Talking Henle Editions: A Carnival Story

The seasons are moving on and the year’s fifth season is here. The bars are packed with “party animals”, all having a great time. There’s plenty to drink, even if one or the other of the well-tempered beers sometimes comes to a crash landing. Continue reading

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Debussy in Urtext – Part 1: Henle Editions from an experienced duo

Claude Debussy (1862–1918)

2012 was the 150th birthday of Claude Debussy, French music’s great innovator celebrated worldwide, and now 2018 marks the 100th anniversary of his death (25 March 1918), so that once again a Debussy year lies ahead. We’re taking this opportunity in a short series of bimonthly blog posts to present various aspects of our Debussy Urtext editions and to discuss them with you. These editions were launched in 1983, now 35 years ago, and in today’s first instalment we’d like to describe how it all came about that Debussy’s music could appear at Henle publishers. Continue reading

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Confusion surrounding Chopin’s Scherzi – episodes 2 & 3

Frédéric Chopin (1810–1849)

In my blog post of 21 March 2016, I lamented the existing “confusion” concerning the tied notes in Chopin’s 1st Scherzo. In the meantime, casually expressed, another 2 Scherzi later, 2 Scherzi more mature – and clearly even more confused, alas. The 2nd Scherzo, op. 31, and the 3rd Scherzo, op. 39, are just now appearing in my new edition. So, it makes sense to update my report from the Chopin workshop and to highlight a few problems in these editions. Therefore: “Confusion – episodes 2 & 3”! Continue reading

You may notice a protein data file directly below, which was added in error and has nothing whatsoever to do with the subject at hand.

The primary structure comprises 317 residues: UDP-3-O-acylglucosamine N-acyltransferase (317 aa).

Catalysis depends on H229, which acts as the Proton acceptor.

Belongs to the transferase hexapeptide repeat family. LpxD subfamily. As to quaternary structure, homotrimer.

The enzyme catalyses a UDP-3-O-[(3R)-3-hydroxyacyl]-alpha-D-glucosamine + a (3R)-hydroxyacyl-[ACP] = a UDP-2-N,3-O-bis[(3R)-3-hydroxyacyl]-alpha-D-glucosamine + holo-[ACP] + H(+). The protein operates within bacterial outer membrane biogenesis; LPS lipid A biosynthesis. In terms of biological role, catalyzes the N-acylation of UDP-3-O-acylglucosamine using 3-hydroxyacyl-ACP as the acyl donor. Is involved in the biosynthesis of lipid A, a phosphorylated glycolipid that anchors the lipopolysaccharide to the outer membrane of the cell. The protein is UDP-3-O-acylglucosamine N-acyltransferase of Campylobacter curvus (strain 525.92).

Posted in Chopin, Frédéric, Monday Postings, piano solo, Scherzo op. 31 (Chopin), Scherzo op. 39 (Chopin), Sources | Tagged , , | 1 Comment

What “der Weihnachtsmann” has in common with “Twinkle, Twinkle, Little Star”

Lights sparkle, candles glow, children’s eyes shine…it’s Christmastime again. Anticipation is growing, children are waiting for Santa Claus who – please, pretty please! – is supposed to bring them many presents. Continue reading

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Autographs and proofread copies for Ludwig van Beethoven’s piano sonatas – an overview

Editing a Beethoven work solely on the basis of a first print greatly challenges every editor of a scholarly edition. The composition’s music text is then available for the edition only in a more or less error-prone state. If the autograph is extant, and present are perhaps still other manuscript sources – for example, the engraver’s models for the first print, proofread by the composer himself, – then the goal of a secure music text is clearly a step closer. But, alas, the situation for Beethoven’s piano sonatas is unfortunately not especially rosy. Continue reading

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The many footnotes of Rosamunde

Franz Schubert 1797–1828